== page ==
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Dawlish line to reopen ahead of schedule

The storm-hit Dawlish line could be reopened on 4 April – reconnecting West Devon and Cornwall to the national rail network – almost two weeks ahead of schedule, according to Network Rail.

More than 300 engineers have been working round-the-clock to provide greater sea defences to the line. In particular, the main breach has been repaired with nearly 5,000 tonnes of concrete and 150 tonnes of steel, and a new 200m section of track is ready-built for installation.

The engineers will now focus on installing 120m of large concrete wall sections, repairing 525m of parapet walls and renewing 13 miles of cables between Dawlish Warren and Teignmouth.

Patrick Hallgate, Network Rail’s Western route managing director, said: “We are determined to complete this work in time for the school holidays to support the vital tourism trade in Dawlish, south Devon and across the south west of England.

“An unfortunate event like the one experienced at Dawlish shows how important the railway is to the region’s people and its economy and I hope our efforts to restore here show how seriously we treat that responsibility.”

The storms on the 5 and 14 February caused extensive damage cross the 3.7-mile coastal route between Dawlish and Teignmouth.

Speaking about the reopening of the Dawlish line, transport secretary Patrick McLoughlinsaid:“I know that Network Rail staff have been working tirelessly to get the line up and running as soon as possible. I would like to thank everyone for their hard work so far.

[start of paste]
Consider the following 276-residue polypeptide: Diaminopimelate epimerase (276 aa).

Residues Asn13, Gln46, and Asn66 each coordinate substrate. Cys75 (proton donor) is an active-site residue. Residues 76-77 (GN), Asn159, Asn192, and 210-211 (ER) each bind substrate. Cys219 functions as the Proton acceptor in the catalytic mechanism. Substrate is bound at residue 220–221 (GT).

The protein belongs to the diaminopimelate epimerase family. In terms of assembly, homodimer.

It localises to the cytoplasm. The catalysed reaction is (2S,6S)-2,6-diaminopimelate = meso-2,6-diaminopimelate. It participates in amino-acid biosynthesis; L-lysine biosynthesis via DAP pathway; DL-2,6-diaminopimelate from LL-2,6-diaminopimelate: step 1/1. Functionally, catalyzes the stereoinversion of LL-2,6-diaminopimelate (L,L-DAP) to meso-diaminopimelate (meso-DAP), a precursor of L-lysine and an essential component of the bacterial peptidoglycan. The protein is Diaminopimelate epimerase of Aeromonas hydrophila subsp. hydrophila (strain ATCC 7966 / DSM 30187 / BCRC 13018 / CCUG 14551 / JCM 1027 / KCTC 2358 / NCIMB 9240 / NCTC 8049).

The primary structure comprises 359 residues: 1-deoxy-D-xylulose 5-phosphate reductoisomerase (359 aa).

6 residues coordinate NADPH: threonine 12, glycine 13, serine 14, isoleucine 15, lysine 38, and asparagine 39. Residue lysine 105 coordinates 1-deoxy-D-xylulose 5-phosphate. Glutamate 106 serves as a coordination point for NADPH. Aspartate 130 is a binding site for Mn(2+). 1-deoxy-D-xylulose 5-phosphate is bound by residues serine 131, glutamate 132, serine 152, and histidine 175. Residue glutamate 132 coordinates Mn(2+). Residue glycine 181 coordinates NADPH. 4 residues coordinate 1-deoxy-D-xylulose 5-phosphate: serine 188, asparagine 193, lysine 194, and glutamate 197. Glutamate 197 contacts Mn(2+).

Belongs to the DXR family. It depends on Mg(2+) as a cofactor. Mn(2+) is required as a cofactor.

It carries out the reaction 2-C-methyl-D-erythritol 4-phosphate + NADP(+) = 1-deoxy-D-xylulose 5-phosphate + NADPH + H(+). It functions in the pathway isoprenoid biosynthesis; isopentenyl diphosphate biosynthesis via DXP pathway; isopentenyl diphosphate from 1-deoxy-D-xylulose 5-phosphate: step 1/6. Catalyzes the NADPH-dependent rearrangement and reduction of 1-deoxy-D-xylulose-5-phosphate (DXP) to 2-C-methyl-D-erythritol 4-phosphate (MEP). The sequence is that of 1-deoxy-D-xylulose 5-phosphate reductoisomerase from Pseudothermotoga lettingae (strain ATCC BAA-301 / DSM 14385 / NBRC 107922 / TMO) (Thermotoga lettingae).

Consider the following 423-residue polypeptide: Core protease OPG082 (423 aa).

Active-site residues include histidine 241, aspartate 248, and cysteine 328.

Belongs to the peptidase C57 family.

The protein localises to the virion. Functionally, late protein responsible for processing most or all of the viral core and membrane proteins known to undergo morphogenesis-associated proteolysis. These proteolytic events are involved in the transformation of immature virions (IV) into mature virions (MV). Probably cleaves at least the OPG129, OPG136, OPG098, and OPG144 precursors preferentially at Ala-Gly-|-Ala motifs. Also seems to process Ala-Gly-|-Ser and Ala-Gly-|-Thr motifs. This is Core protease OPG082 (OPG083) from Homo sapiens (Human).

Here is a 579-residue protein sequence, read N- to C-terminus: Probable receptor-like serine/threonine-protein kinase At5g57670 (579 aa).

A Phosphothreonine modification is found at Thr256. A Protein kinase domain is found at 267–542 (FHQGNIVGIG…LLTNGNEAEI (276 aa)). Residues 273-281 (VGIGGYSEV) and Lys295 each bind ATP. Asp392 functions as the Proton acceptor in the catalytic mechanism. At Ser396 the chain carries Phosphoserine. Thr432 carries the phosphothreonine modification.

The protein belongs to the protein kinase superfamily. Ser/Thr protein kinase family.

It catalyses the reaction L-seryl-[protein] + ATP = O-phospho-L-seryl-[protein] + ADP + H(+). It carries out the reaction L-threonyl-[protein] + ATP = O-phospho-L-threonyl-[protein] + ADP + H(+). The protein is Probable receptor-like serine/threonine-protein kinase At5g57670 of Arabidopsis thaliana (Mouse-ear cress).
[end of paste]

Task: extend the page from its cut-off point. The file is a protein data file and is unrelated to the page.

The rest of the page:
“The confirmation that the line should now be back in operation before the Easter holidays will be a real boost for local communities and businesses.”

Studies are now underway to identify an engineering option to boost the resilience of the sea defences and to examine the opportunities for an additional inland route. Led by Network Rail, these efforts will form part of a long-term strategy to safeguard the rail services to Devon and Cornwall.

Tell us what you think – have your say below or email [email protected]


Ricp   07/03/2014 at 05:59

Network Rail appears to have worked very hard to get this devastated sea-wall line rebuilt so speedily. Congratulations not criticism for once! Having consolidated this route it is time to work with the Environment Agency to look at ways to break these waves with either breakwater lines, or dumping some large boulders on the seaward side of the wall. Reinforcing the rest of that sea wall is also urgent. and NR needs to put in crossovers for operational flexibility with single line working. Then the alternative route needs to be decided on quickly. The best solution is to restore the former L&SW railway line serving Okehampton and Tavistock, as this option offers social and economic benefits to areas cut off from rail 40 plus years ago. This line can be laid out for higher speeds, but reversing trains at Exeter and Plymouth is not a problem as most trains have cabs at each end, whether an HST, the new IEP, or 142, 150 and 153 DMUs. The sooner this decision is made the better for the West of England, to maintain the local economy.

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